Date: Tue Jan 04 2005 - 14:16:18 EET
One potential problem is that the water absorbed is released as steam when
using an investment casting process.
The part absorbs water as a part of the investment process, and then releases
it when burned out. If the water is released as steam because of a rapid
transition to high temperature, we have what can be called "popcorn". It is
highly doubtful that this popcorn is what the designer had in mind when creating
A more likely outcome is that the part being investment cast will not come
out as "popcorn", but rather a part with surface defects.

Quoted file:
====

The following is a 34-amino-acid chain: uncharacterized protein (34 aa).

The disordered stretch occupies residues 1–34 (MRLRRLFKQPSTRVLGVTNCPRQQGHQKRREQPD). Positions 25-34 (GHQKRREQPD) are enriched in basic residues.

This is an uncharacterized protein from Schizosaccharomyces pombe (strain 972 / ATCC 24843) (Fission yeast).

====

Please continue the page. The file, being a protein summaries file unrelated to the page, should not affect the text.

A solution that should work for investment casting is to dip the part into
mineral oil ( or equivalent) to seal the part from absorbing water during the
investment process. Then there will be no water to escape as steam during the
burnout phase. This process has been reported to produce far superior
investment castings from Invision masters.
Another version of the above process is to remove the support wax from the
Invision part with BioAct VSO warmed to about 55 degrees C. The residual VSO
file on the part provides a seal to minimize water absorbtion.
Either of the two processes should be done soon after the part is fabricated,
so that water is not absorbed within a high humidity environment.
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